Verizon: Breaches Targeting Cloud-Based Data Doubled in 2019Analysts Predict Attacks in the Cloud Will Continue to Surge This Year
Attacks targeting cloud-based data nearly doubled in 2019 compared to the year before as companies shifted more of their valuable information off-premises and misconfigurations and other issues made it more vulnerable, according to the 2020 Verizon Data Breach Investigations Report released Tuesday.
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Web application attacks on cloud-based data accounted for 43% of all breaches in 2019, according to Verizon. And such attacks likely will become even more common this year as a result of the work-from-home shift during the COVID-19 pandemic, which has led to a shift of applications and data to the cloud, some security observers predict.
"The current state of security is dramatically different today than it was two months ago," says Rick Holland, CISO at the security firm Digital Shadows "I'm very interested to see how the new remote working paradigm impacts next year's report."
Highlights of Report
The 2020 Verizon report analyzed over 32,000 security incidents in 2019, of which 3,950 were confirmed breaches; almost double the 2,013 breaches analyzed in 2018. These incidents reports from 81 countries and 16 business sectors.
Among the report's findings:
- 86% of data breaches were launched for financial gain - up from 71% in 2019;
- Over 80% of hacking incidents involve brute force or the use of lost or stolen credentials;
- 67% of breaches were caused by credential theft, errors and social attacks;
- Less than one in 20 breaches exploit unpatched vulnerabilities.
The report makes clear that the shift to cloud infrastructure and services in 2019 created new areas for attackers to target, with companies still trying to devise better strategies to protect the data that is moving off-premises.
"Cloud breaches involved an email or web application server 73% of the time," the report notes. "Additionally, 77% of those cloud breaches also involved breached credentials. This is not so much an indictment of cloud security as it is an illustration of the trend of cybercriminals finding the quickest and easiest route to their victims."
Jayant Shukla, CTO and co-founder of K2 Cyber Security, believes that misconfiguration errors in cloud services will be a growing cause of breaches in the months to come due to the greater use of the cloud by the remote workforce. He points out that last year's breach of Capital One's computer network involved a zero-day server-side request forgery vulnerability combined with a "configuration error" in its application software (see: Capital One's Breach May Be a Server Side Request Forgery).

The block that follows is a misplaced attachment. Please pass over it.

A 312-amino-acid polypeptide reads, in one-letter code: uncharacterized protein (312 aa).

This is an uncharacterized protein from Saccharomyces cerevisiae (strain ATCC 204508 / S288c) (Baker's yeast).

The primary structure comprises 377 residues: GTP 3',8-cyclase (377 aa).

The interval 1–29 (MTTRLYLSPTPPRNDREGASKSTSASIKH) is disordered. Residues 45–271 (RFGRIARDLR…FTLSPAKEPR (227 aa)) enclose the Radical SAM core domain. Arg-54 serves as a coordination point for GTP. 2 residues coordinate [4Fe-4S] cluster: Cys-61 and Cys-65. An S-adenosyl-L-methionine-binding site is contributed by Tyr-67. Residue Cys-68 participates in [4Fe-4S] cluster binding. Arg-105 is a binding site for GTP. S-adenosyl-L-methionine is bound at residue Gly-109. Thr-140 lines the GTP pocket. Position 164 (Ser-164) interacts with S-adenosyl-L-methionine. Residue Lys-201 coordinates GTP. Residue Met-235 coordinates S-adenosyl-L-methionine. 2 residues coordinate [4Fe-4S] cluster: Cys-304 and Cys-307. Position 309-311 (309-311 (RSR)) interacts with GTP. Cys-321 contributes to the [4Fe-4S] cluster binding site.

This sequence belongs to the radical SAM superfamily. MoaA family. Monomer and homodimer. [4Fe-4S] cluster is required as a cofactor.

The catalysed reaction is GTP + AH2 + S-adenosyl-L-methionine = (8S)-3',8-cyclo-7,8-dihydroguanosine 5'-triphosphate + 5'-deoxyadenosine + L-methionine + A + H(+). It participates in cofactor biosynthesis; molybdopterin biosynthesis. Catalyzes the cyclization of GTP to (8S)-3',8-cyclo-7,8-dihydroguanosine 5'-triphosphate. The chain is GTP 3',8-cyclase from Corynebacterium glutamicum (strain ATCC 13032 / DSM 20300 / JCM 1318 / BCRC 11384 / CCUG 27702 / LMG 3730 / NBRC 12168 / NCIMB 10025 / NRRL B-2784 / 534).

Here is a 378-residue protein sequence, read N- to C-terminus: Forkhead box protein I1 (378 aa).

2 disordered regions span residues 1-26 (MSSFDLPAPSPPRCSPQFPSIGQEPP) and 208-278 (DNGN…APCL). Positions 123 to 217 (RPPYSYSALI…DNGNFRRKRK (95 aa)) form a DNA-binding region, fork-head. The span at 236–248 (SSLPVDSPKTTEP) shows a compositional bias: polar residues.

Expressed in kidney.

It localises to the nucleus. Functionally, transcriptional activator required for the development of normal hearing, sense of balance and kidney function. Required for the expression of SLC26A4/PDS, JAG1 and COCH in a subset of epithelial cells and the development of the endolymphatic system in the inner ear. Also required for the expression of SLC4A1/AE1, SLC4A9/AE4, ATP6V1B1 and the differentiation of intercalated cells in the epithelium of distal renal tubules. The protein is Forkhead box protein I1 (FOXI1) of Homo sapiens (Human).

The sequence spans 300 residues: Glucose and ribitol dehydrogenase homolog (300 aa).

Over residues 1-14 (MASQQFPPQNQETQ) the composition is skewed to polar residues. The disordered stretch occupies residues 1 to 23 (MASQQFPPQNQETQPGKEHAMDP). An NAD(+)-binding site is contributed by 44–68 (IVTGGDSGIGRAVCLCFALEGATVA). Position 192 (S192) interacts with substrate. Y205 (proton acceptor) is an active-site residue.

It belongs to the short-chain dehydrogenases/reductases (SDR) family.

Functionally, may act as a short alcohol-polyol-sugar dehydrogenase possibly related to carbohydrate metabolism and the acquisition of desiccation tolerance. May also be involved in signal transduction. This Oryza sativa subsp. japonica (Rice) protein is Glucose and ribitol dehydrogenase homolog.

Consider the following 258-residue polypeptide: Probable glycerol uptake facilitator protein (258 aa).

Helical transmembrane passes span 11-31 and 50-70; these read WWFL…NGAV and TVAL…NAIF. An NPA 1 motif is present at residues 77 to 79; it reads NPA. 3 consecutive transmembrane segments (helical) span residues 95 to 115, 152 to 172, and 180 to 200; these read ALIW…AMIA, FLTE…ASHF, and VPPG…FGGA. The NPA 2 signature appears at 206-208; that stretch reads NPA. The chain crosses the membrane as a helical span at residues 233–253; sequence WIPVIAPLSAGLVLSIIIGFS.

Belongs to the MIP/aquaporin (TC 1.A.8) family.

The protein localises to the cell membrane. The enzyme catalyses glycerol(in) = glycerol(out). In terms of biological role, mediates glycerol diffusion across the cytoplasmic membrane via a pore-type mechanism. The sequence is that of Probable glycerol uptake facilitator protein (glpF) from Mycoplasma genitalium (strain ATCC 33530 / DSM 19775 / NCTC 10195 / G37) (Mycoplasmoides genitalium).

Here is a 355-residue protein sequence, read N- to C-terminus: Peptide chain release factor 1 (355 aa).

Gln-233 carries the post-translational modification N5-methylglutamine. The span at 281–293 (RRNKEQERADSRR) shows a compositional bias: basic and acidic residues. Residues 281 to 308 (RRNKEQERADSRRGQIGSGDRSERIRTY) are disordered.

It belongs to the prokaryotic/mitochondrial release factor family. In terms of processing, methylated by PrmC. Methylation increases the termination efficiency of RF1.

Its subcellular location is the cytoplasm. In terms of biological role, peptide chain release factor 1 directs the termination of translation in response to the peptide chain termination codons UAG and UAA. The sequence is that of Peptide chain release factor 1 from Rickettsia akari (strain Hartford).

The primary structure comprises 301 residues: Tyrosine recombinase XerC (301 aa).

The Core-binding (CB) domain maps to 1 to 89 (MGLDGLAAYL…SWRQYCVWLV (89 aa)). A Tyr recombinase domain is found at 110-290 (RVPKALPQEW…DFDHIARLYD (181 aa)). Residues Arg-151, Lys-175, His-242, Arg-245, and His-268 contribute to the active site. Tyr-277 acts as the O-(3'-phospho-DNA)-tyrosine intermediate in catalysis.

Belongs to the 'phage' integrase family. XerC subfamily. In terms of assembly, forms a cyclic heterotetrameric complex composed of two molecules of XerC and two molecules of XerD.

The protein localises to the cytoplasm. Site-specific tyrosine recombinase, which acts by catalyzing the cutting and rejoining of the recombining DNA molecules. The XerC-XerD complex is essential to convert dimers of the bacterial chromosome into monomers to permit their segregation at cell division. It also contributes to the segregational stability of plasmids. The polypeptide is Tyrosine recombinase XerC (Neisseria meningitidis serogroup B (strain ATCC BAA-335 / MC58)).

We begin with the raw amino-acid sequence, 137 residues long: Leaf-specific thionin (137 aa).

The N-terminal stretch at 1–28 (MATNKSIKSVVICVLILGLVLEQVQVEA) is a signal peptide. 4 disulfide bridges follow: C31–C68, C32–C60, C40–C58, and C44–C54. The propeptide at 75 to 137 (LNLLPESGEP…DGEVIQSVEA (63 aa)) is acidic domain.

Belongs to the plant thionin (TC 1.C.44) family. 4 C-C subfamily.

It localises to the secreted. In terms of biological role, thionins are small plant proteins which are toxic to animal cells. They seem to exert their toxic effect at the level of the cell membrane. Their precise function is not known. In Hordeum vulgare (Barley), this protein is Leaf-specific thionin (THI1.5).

"Financial organizations also need to do a better job protecting their web applications," Shukla says. "Patterns in breaches showed that injection vulnerabilities were the most commonly exploited. What's troubling here is, SQL injection and XSS have been commonly listed on the OWASP Top 10 of security risks for web applications, yet organizations still don't have a handle on protection of these vulnerabilities."
With most attacks being conducted as money-making ventures, it's no surprise the report found organized crime accounted for 55% of all 2019 breaches, with nation-state actors accounting for 10%.
Password dumpers were the most common type of malware used in breaches, followed by malware that captures data off apps and ransomware (see: Ransomware: Distraction and Destruction).
On the Horizon
Chris Morales, head of security analytics at security firm Vectra, expects new breach trends to emerge in 2020 as a result of the pandemic's impact.
The threat landscape has "dramatically shifted over the last few months," Morales says. For example, broader use of Zoom and SaaS offerings has opened the door to new threats, he adds.